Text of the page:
Bell said she expects the “extreme language” to invalidate years of anti-abortion legislation if it is approved by voters. One of her biggest concerns, she said, is that she believes the proposal could do away with a requirement that both parents sign off on an abortion for a minor. 

“The measure completely strips parents of their rights currently to help their kids through some really difficult decisions,” Bell said. “I have lots of rights as a mother in Missouri about notification and consent on a whole host of other items that are much less serious than this type of decision.”

While Bell anticipates the measure will be tied up in court for years if it passes, her organization is doing what it can to dissuade Missourians from putting it on the ballot in the first place. 

As of Friday, Missouri Stands with Women has reported raising $55,000, including from statewide Republican groups and Catholic dioceses.

Missouri Right to Life has also launched a “decline to sign” campaign, encouraging those who visit their website to “report pro-abortion signature gatherers” to a hotline and refrain from signing the “deceptive and extreme anti-life measure.”

Ballot initiatives are not ‘miracles’

While the Missouri proposal is similar to what has been approved in other states, some  aspects of the initiative petition are unique.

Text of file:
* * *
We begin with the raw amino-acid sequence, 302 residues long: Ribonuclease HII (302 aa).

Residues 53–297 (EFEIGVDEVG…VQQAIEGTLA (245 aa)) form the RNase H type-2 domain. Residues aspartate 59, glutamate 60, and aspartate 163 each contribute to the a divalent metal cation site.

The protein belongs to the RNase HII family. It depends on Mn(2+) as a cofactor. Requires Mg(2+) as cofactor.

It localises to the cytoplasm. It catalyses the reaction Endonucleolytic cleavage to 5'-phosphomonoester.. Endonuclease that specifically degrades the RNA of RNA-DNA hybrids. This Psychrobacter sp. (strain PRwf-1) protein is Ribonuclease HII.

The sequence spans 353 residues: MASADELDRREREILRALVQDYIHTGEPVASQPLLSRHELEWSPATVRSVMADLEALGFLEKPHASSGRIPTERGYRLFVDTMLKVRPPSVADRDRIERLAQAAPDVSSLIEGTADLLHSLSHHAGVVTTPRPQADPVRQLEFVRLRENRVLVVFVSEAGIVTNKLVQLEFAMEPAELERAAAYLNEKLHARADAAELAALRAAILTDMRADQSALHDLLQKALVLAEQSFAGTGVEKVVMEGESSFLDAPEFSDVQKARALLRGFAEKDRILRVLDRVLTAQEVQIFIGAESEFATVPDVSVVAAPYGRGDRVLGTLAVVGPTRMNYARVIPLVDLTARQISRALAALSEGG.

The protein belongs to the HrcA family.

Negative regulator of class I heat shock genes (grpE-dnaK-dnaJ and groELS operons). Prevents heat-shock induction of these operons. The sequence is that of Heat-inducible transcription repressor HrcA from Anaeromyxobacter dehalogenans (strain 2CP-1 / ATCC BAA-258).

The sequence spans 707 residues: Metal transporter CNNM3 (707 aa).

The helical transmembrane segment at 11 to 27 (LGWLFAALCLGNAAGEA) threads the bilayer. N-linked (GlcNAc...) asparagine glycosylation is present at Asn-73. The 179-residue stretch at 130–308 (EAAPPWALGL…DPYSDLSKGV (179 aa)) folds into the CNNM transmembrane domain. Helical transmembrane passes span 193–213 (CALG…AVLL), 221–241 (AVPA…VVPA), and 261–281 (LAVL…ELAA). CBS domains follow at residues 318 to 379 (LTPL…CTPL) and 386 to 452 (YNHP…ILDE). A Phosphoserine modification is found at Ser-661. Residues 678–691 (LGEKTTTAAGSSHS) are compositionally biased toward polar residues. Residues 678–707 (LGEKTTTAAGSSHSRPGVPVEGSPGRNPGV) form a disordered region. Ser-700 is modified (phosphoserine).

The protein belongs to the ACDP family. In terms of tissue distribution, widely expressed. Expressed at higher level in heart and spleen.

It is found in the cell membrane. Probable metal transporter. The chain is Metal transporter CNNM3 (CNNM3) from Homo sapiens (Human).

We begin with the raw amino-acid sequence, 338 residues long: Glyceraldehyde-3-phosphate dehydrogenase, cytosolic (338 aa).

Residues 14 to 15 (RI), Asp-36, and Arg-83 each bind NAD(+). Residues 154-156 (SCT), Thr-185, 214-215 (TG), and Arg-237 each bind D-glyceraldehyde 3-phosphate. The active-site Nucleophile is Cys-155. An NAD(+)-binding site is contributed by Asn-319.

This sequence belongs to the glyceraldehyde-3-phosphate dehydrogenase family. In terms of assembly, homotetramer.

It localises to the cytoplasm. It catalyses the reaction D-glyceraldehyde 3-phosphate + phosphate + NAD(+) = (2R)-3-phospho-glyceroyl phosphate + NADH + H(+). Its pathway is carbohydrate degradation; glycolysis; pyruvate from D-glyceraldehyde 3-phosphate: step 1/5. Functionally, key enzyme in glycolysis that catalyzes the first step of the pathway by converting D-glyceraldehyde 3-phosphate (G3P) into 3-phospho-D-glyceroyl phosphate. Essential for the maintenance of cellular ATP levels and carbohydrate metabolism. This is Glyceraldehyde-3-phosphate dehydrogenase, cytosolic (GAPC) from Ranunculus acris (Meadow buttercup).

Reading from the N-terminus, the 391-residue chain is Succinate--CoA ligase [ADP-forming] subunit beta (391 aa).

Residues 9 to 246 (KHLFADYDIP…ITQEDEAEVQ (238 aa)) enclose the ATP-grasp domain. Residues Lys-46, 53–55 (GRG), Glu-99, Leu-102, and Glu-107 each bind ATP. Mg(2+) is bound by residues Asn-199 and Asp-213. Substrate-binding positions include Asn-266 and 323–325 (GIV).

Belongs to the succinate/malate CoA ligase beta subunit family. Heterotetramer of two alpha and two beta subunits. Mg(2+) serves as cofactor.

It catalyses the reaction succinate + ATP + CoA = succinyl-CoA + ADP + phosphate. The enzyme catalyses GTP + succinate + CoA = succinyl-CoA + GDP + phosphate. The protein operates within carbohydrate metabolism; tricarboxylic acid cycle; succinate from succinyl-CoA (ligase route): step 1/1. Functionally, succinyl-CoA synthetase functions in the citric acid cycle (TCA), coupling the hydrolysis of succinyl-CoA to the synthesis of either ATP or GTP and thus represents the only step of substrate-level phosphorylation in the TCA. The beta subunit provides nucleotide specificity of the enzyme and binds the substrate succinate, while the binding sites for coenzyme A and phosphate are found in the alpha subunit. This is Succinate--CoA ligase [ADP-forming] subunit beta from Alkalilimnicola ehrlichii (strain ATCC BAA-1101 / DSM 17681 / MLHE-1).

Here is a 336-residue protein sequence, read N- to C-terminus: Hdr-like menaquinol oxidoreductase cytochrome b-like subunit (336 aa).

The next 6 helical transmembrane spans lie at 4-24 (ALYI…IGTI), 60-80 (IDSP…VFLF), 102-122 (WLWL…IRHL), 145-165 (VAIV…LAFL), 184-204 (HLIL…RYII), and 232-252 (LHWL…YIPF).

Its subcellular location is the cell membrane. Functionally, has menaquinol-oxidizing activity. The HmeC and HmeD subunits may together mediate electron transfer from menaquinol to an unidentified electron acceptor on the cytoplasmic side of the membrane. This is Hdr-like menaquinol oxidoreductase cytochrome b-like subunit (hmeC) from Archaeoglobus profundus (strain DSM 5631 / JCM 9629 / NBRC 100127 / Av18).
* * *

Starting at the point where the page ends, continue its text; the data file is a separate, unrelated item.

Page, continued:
Huberfeld, at Boston University, said the anti-criminalization language is particularly significant  given the recent arrest of Brittany Watts, an Ohio woman who was charged with abuse of a corpse after she miscarried into a toilet and then flushed and plunged the fetus’s remains. A grand jury later decided not to file charges.

Missouri’s initiative petition states that no one can be penalized or prosecuted for their birth outcomes, nor can anyone who assists them.

The Missouri measure also carves out a right to “respectful birthing conditions.”

Huberfeld said this language is typically part of a larger movement to take the spotlight off abortion and focus more attention on the country’s maternal mortality crisis. 

“It’s a recognition that the person who’s giving birth should be heard, should be giving informed consent to everything that happens, should be able to birth under the conditions that are safe and meaningful to them,” Huberfeld said.

Pamela Merritt, executive director of Medical Students for Choice, points to a lawsuit in Michigan challenging a 24-hour waiting period to receive an abortionThe legal challenge follows a successful abortion-rights ballot measure. 

Michigan, she said, is a good roadmap for how difficult it is to recreate protections and strike down TRAP laws. But she agreed with others that Missouri could prove even more complicated since abortion has been banned for two years.  

“One of the hardest things to do in the state of Missouri is to actually get a license and maintain a license for an abortion provider,” Merritt said. “We don’t know, to my knowledge, whether reinstating the right to abortion means you have to re-apply for that license. This is uncharted territory.”

Merritt said while abortion-rights organizers should be proud of the strides they’ve made, voters should not expect clinics to begin opening up in 2025 if the initiative passes.

“At best, it is a step in the right direction,” Merritt said of the ballot measure. “But they are not magical miracles in and of themselves.”